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My car didn’t start the other day because I don’t really drive a lot anymore. I work from home and I am within walking distance of essentials — like Starbucks and a wine store — and so I don’t need to.
My teenage self would probably ask what’s wrong with me because she loved to drive. I would use any excuse to drive anywhere! Groceries? A trip to the bank? Mall? Mailbox? Umm, “Get in, loser, we’re going shopping!”
I learned how to drive on a stick shift and I think that makes me cooler than most drivers on the road. Growing up my mom had a Suzuki Sidekick and it was the only vehicle I was allowed to drive so I had no choice in the matter. My sixteen year old self would probably have a fit knowing that today’s kids have cameras helping them to parallel park and alerting them so they don’t run over a squirrel, basically taking out the hard earned sweat and tears of operating a motorized vehicle; never knowing the legitimate anguish of switching gears while climbing a hill and then having to quickly downshift as you climb down. IYKYK.
Anyway, my driving instructor was a man who was probably younger than I am now with a full beard, long-ish greasy hair and a constant look of overwhelm on his face. He also came with a baby in the backseat. When he picked me up after school for the first time I remember asking if it was appropriate to have a young child along for the ride.
His response: “Why? You’re not going to get into an accident, are you?”
THIS WAS MY FIRST DRIVING LESSON.
The lesson went fine. He fed her cookies, sang her songs, and, to be honest, I think paid more attention to her than he did on me. We didn’t die, so I guess that’s win for both of us.
Eventually my lessons turned into me taking him to places around town where he would run personal errands. One time he disappeared into an unmarked building for a good twenty minutes as I awkwardly stayed in the car with the baby. Looking back, he really got a deal with me — a personal chauffeur and a free babysitter?
Somehow, someway, between the pro bono babysitting and driving this guy to pick up his dry cleaning, I passed my drivers’ test. I was the first one of my friends to get her *full license even though I was the baby of the group.
So now I could drive my us anywhere! A lot of free time was spent taking my mom’s Suzuki for a joy ride for hours at a time, blasting tunes, and going north of our suburban town to the country. This is what I did for fun on the weekends. When I wasn’t writing X-Files scripts or going to the movies I was hitting the open road with a friend like we were Dennis Hopper and Peter Fonda in “Easy Rider” (without the drugs and the violence). We liked driving past the homes of our crushes or seeing how far we could get on half a tank of gas because I never had any money on me. You know, really hard core stuff.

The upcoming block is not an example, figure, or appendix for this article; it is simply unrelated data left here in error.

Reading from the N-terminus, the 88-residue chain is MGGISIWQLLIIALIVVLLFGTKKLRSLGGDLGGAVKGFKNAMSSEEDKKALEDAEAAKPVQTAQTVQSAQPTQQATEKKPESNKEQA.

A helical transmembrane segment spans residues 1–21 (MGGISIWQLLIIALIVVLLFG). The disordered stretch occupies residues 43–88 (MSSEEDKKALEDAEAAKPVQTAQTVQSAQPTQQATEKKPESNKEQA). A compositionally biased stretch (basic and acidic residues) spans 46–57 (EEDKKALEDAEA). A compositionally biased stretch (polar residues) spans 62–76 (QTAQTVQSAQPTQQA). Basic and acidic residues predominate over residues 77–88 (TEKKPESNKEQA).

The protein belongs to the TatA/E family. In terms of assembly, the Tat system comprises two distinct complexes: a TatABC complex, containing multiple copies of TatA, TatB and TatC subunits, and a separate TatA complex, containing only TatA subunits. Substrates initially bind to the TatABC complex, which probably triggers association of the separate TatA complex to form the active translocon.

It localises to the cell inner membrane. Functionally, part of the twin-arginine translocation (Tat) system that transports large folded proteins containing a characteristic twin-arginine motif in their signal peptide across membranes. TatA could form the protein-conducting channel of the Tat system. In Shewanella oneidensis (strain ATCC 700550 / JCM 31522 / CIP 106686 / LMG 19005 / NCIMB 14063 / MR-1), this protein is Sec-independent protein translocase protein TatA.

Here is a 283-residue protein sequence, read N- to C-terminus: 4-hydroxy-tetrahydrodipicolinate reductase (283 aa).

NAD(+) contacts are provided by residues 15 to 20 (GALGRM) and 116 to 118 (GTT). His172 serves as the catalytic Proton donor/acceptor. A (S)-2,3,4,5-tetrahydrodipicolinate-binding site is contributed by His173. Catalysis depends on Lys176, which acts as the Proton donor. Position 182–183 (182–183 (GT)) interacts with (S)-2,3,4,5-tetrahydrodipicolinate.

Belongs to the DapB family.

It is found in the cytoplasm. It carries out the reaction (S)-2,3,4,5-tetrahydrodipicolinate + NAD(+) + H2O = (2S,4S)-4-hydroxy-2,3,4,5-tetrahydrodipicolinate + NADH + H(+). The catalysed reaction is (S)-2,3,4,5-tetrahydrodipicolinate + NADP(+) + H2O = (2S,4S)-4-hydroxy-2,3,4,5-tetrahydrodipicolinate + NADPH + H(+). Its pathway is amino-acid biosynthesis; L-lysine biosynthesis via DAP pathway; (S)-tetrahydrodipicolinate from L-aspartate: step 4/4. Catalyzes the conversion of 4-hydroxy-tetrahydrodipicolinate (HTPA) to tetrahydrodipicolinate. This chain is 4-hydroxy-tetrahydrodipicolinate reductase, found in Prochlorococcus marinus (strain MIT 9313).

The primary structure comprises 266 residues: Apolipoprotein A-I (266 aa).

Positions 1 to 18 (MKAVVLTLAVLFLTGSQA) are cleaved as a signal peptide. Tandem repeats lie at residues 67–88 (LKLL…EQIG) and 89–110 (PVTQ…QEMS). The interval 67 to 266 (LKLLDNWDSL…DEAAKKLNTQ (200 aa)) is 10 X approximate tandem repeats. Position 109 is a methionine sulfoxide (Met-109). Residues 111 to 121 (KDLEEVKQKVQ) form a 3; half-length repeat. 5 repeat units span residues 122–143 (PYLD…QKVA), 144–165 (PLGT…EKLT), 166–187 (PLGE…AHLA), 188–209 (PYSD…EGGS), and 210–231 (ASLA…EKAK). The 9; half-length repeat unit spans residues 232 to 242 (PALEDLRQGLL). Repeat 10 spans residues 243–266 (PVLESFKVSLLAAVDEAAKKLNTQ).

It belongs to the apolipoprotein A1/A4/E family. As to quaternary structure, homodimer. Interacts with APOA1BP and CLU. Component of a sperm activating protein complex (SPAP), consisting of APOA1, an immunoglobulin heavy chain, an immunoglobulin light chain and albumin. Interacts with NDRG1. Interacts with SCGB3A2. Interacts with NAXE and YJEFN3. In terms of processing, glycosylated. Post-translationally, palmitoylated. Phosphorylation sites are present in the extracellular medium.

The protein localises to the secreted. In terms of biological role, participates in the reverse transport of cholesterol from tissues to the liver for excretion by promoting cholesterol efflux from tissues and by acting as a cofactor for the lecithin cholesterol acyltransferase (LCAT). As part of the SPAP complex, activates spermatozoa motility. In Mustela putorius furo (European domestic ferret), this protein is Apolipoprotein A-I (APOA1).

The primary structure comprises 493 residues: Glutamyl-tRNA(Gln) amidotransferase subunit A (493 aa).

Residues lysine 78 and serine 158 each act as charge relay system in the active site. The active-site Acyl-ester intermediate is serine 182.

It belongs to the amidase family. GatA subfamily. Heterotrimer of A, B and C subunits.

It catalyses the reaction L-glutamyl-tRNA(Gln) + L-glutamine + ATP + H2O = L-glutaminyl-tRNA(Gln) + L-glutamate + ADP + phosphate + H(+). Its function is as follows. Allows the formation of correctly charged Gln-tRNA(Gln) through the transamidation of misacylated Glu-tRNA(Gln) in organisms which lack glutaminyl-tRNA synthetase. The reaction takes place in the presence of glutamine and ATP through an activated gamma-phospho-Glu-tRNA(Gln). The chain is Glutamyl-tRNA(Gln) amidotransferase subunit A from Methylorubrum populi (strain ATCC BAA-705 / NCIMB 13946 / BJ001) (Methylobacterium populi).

I didn’t go to my first real party until I was seventeen. “Real” being used perjoratively and meaning the party was centered around the consumption of alcohol and getting fucked up. Personally, I preferred the formal spring dinner party I had thrown for a friend, which was modeled after an InStyle feature, complete with tiny hors d’oeuvre, fancy napkins, and me strumming a guitar, but hey — that could be my Taurus Moon and my inner Cher Horowitz doing all the talking.
I drove a few of my friends in my mom’s Sidekick into the city where the house party was. I tried Mike’s Hard Lemonade for the first time and wore a pink fuzzy bucket hat FOR THE ENTIRE EVENING because this was 1999, and damnit, we partied like it was. Needless to say, I got drunk for the first time, which is a tricky feeling because it’s like you’re Alice discovering the rabbit hole for the first time and deciding whether or not you want to live in that world as that person for the rest of your life.
My friends and I passed out, woke up, and dashed out to get a greasy breakfast before going home. I realized almost instantly that I was still a little drunk. I was well enough to drive us home and as I stumbled into my house, my mom asked for her keys since she was going out. As I collapsed onto my bed, I heard my mom call out from the front, “My car smells like booze and cigarettes!”
For the record, no one smoked or drank in the Sidekick. The stench was proof of how LIT our pores were.
Surprisingly (but not because I was such a keener of a kid, I mean I wrote stories for FUN) I was still allowed to drive her Sidekick afterwards.
This walk through memory lane is just a long-winded way of me saying…I love driving. And it’s kind of sad that I don’t drive as much anymore. But whenever I do, and I hear Backstreet Boys’ “I Want it That Way,” I am immediately transported to a time where I looked forward to driving a stick shift on an open road of possibilities. Plus, music from high school hits differently — no matter when you attended high school you always think the music from that era is the best. I know my parents think the music from the ‘70s is perfection (my dad still gets choked up over Gino Vannelli for crying out loud). And I can’t help but do the same every time I hear Celine Dion belt out, “It’s All Coming Back to Me Now.”
If you like Y2K songs and need a good playlist to jam out to, here’s one for you to bring back all the memories of midriffs and frosted tips
Comment below — what’s your favourite Y2K/late 90s song? Which song gets you shouting in the car?
*OK, “full license” isn’t exactly true because Ontario (the province where I grew up) has an effed-up graduating licensing program (*cough* cash grab) that has three levels (!!) of licenses of which two (G2 and G) are almost exactly the same. So for the intention of this post, when I was handed my G2 license at seventeen, I was ready to hit the road running. Thank you for listening to my TED Talk on “More Things You Didn’t Know About Canada and Still Don’t Really Need to Know.”